Wednesday, June 22, 2011

Uninstalling a VMWare Product on Linux

VMWare is a deep install - means it has many components that interface with the system very closely. So when it comes time to uninstall it, we find ourselves in a flux.
There is a script called vmware-uninstall that you can use which will help you get the job done.
$sudo vmware-uninstall 

After we run this script it shows that it's deprecated (in version VMWare Workstation 5.0.1) and you should use vmware-installer --uninstall-product product-name. So we try it.

$sudo vmware-installer --uninstall-product vmware-workstation

where vmware-workstation is the product I have installed here.

Hmmm, this did the job for me, but I remember another time when this failed for me. In such circumstances we can manually uninstall a VMWare Product.
Read on to see the link to the official page and this date's (June 2011) version.



http://kb.vmware.com/selfservice/microsites/search.do?language=en_US&cmd=displayKC&externalId=38


Manually uninstalling VMware Workstation from Linux hosts

Details

This article provides steps for manually removing VMware Workstation when the uninstaller script or RPM package fails to remove the product automatically.

Solution

Note: Log on to the host to the root account to execute the Terminal commands in this article. If running Ubuntu, the root account is not available by default. Prepend all commands with sudo or switch to the root using the command:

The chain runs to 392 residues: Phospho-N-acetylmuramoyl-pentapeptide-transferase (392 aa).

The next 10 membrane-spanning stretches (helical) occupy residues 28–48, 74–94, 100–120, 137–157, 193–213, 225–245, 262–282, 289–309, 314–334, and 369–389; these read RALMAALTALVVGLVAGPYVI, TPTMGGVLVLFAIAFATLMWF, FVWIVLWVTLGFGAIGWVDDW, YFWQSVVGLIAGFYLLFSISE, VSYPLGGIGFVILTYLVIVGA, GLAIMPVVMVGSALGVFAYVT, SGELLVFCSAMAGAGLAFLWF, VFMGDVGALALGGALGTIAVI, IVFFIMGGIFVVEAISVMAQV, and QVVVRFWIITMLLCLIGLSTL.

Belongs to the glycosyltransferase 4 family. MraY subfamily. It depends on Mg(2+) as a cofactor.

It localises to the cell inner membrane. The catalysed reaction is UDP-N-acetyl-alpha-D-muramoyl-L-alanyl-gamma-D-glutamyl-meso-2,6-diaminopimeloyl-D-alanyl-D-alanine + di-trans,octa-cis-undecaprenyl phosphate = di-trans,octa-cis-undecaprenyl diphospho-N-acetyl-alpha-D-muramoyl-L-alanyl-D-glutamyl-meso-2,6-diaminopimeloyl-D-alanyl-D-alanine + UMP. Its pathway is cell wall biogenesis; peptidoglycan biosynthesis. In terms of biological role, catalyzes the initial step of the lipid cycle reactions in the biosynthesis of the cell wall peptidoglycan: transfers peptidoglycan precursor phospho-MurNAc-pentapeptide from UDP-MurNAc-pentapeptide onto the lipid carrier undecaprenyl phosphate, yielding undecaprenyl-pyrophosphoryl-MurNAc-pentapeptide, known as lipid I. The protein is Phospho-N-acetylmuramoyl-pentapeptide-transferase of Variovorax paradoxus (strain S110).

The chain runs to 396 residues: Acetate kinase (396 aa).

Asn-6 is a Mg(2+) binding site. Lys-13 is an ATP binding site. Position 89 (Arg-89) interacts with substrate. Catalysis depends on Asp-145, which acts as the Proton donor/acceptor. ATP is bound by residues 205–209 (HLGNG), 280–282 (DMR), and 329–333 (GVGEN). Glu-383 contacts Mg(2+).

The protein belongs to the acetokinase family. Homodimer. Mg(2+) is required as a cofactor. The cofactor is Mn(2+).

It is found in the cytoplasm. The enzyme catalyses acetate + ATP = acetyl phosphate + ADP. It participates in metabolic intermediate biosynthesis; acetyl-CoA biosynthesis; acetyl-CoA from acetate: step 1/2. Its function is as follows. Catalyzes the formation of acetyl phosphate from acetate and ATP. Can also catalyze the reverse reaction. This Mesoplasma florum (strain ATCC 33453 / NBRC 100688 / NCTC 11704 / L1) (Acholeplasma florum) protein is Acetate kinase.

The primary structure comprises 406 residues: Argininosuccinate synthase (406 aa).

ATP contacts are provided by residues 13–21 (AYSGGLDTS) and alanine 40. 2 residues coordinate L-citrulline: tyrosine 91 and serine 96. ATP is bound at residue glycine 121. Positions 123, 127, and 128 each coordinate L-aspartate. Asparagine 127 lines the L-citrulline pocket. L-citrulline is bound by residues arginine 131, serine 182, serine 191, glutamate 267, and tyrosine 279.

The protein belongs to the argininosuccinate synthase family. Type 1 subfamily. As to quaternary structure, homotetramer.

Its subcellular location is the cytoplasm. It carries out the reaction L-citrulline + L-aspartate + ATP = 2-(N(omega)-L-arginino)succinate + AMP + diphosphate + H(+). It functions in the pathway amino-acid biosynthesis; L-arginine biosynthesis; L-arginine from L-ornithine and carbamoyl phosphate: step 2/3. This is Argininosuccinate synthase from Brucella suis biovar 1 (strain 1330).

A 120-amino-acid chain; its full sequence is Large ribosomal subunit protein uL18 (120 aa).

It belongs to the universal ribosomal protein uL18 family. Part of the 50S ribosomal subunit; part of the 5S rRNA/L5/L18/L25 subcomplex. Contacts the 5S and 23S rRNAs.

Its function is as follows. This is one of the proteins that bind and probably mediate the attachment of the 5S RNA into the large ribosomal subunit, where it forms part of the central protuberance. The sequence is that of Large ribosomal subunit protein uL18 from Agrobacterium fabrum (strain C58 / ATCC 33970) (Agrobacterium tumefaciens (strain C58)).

sudo su -
Warning
: This command provides unrestricted access to the operating system. It is possible to cause damage the system when using this access level.
  1. Open a command prompt. For more information, see Opening a command or shell prompt (1003892). Type the commands as indicated in the following steps.
  2. Shutdown all VMware applications and services.

    /etc/init.d/vmware stop

  3. Verify that all processes have stopped:

    lsmod | grep vm
    Note: A zero must be listed beside VMware related modules to indicate that they are no longer running.
  4. Move the VMware libraries to the /tmp directory:
    cd /lib/modules//misc
    mv vm* /tmp

    Note: If the kernel has ever been updated you must check and move the files from multiple paths. Substitute the kernel version where indicated above.

  5. Unload the kernel modules:
    rmmod vmnet.ormmod vmmon.o
    rmmod vmci.o
    rmmod vmblock.o
    rmmod vmppuser.o

  6. Remove the VMware startup scripts:
    RedHat and Most Distributions
    rm /etc/rc.d/init.d/rc2.d/*vmware
    rm /etc/rc.d/init.d/rc3.d/*vmware
    rm /etc/rc.d/init.d/rc5.d/*vmware
    rm /etc/rc.d/init.d/rc6.d/*vmware
    Ubunturm /etc/rc2.d/*vmware
    rm /etc/rc3.d/*vmware
    rm /etc/rc5.d/*vmware
    rm /etc/rc6.d/*vmware
    Note: If you are using a different Linux distribution, substitute the correct path in above commands.
  7. Remove the remaining VMware files and directories:
    rm -rf /etc/vmware*
    rm /usr/bin/vmware*rm /usr/bin/vmnet*
    rm -r /usr/lib/vmware-installer
    rm -r /usr/lib/vmware-vix
     
    rm -r /usr/lib/vmware
    rm -r /usr/share/doc/vmware
  8. If an RPM package was used to install the VMware product, complete these steps to delete the RPM database entry:
    rpm -qa | grep VMware
    A list of VMware packages is presented. Copy the exact package name for the next step and paste it into the command where indicated.
  9. Remove the VMware packages:
    rpm --erase --nodeps

No comments:

Post a Comment